House prices in Norfolk take a slight dip but your home is still worth more than a year ago
PUBLISHED: 11:27 23 July 2018
House prices in Norfolk fell by 0.5 per cent in May compared to April but property value went up in Suffolk and overall, your house is still worth more than it was a year ago across the region, new data reveals.
House prices in Norfolk took a slight dip of 0.5 per cent in May with the average house price being just under the national figure but your home is worth on average 2.4 per cent more than it was a year ago.
The latest data from the Office of National Statistics shows that the average property in the county sold for £221,789 - slightly under the UK average of £226,351.
Prices increased in the county by 2.4 per cent on the year. but were down compared to the rest of the UK which saw an average rise of 3 per cent.
However, the average homeowner in Norfolk will have seen their property jump in value by around £59,000 in the last five years, according to the data which comes from the House Price Index, which the ONS compiles using house sale information from the Land Registry.
The figures also showed that buyers who made their first step onto the property ladder in Norfolk in May spent an average of £184,096 - around £49,000 more than it would have cost them five years ago.
And between April last year and March this year, the most recent 12 months for which sales volume data is available, 16,460 homes were sold in Norfolk, 2 per cent more than in the previous year.
In Suffolk, it was a slightly different picture. House prices increased by 1.5 per cent in May, with the average property in the area selling for £240,324 - above the UK average.
The average homeowner in Suffolk will have seen their property jump in value by around £68,000 in the last five years, according to the figures, which also showed that first-time buyers spent an average of £193,177 in May - around £54,000 more than it would have cost them five years ago.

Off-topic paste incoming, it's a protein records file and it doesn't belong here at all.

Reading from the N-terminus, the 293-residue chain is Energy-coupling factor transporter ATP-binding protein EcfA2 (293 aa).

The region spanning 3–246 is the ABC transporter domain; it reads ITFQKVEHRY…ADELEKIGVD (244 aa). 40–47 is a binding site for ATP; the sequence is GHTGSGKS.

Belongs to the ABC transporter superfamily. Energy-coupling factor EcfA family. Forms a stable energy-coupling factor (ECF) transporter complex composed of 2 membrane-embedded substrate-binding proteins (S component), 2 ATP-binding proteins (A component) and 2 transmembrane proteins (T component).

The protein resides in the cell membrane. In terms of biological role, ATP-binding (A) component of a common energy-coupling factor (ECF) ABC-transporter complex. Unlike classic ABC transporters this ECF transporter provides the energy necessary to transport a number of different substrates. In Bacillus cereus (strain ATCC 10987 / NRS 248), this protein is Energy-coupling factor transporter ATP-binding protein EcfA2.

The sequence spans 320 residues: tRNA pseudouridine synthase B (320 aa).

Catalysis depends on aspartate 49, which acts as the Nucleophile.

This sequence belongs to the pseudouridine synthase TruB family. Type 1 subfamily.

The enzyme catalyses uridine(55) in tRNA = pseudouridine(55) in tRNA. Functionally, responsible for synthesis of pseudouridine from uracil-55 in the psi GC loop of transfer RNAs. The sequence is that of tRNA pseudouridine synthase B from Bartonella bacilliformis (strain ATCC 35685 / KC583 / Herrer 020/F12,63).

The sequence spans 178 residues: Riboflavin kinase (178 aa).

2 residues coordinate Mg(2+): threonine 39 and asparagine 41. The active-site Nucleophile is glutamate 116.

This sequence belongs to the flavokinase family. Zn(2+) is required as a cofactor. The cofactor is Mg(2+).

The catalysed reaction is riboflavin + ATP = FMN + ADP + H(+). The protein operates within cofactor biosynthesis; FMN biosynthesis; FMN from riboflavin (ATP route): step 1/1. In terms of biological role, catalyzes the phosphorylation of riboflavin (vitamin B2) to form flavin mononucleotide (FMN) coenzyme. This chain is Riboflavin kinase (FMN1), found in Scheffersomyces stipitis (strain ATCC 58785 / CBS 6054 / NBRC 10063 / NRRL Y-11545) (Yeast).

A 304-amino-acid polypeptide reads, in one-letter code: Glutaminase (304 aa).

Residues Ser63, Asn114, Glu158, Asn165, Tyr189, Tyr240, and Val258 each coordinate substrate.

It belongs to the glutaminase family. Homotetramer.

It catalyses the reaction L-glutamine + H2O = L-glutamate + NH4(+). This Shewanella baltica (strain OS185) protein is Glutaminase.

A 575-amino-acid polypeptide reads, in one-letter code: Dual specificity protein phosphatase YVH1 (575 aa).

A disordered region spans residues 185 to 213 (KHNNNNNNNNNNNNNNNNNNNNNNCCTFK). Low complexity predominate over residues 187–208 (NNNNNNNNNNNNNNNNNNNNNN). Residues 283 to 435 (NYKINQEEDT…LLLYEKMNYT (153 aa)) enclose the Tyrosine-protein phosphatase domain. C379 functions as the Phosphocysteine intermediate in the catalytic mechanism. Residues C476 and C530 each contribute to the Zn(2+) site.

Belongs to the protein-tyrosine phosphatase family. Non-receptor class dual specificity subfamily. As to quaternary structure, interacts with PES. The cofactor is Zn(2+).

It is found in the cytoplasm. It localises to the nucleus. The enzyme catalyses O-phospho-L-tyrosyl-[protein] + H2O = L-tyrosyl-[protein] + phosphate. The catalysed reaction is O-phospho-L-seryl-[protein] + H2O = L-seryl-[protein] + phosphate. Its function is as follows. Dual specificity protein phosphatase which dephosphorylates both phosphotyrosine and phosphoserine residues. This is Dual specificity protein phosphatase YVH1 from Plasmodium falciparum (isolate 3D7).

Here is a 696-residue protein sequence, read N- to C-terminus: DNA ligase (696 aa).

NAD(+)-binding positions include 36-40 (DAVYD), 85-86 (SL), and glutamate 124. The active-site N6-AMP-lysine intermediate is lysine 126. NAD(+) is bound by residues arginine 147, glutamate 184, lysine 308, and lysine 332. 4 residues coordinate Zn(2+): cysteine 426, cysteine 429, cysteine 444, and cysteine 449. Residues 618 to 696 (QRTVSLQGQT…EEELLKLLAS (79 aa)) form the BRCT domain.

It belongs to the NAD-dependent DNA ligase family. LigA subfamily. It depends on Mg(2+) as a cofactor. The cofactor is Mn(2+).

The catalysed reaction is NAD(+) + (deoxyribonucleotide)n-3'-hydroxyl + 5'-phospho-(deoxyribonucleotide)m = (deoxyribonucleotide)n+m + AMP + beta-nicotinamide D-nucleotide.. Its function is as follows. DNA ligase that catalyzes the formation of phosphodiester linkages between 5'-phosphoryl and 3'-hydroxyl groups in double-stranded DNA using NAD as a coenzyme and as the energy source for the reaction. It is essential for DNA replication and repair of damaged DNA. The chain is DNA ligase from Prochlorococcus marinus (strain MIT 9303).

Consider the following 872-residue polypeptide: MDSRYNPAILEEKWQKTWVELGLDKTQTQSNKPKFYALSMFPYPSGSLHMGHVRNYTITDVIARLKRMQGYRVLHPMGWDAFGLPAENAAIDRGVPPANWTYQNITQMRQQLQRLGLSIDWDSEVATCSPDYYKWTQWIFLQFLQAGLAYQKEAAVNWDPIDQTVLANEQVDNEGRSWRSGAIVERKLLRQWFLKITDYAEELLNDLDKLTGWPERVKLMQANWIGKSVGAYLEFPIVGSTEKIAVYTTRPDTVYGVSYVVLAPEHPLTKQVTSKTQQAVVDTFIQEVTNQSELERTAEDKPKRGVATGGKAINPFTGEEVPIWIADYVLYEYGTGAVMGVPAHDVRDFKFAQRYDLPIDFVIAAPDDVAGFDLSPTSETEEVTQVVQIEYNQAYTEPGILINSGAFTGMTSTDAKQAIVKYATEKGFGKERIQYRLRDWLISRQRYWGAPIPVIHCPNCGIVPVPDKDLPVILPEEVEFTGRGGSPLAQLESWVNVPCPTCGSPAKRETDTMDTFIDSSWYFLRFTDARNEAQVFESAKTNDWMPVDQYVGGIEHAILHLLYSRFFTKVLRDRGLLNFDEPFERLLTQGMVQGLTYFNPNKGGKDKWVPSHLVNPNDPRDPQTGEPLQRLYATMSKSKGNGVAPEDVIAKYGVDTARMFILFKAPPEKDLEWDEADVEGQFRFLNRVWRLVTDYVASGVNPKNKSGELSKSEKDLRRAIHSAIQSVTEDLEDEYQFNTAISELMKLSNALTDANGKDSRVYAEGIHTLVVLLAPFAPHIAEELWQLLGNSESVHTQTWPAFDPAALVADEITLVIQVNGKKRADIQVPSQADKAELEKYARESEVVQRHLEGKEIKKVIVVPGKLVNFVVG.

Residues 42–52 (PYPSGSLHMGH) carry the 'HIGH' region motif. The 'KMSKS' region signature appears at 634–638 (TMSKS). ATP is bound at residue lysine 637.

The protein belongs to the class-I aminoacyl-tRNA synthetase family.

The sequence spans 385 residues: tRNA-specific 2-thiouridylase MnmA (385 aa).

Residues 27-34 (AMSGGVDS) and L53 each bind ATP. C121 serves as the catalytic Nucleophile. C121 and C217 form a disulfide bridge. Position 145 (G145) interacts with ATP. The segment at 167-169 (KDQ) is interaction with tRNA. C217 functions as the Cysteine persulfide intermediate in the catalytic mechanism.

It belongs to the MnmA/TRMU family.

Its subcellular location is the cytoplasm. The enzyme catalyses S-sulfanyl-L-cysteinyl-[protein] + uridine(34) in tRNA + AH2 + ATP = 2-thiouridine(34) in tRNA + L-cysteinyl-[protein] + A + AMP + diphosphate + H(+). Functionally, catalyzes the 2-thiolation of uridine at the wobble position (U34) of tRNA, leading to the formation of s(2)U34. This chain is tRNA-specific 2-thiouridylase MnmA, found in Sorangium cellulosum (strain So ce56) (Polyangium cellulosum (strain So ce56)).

Nationally, the biggest increases, on average, were seen in the East and West Midlands and the worst increase was in London, however Kensington and Chelsea saw the highest house prices in the country. Properties sold there for an average of £1.32million - 17 times the cost of a home in Burnley, where the average property cost just £79,119.
Nick Taylor, chairman of the NDAEA, Norwich & District Association of Estate Agents and managing director of Hadley Taylor estate agency, said: “This data confirms our view that although property prices in Norfolk are holding up very well compared to most other parts of the country, price inflation has slowed considerably during the past couple of years.
“This is good news for younger people trying to get on the housing ladder and for those aspiring to move up to a bigger property. It’s hard to predict where prices will go moving forward but with demand for housing being so strong we’re not likely to see big falls any time soon.”
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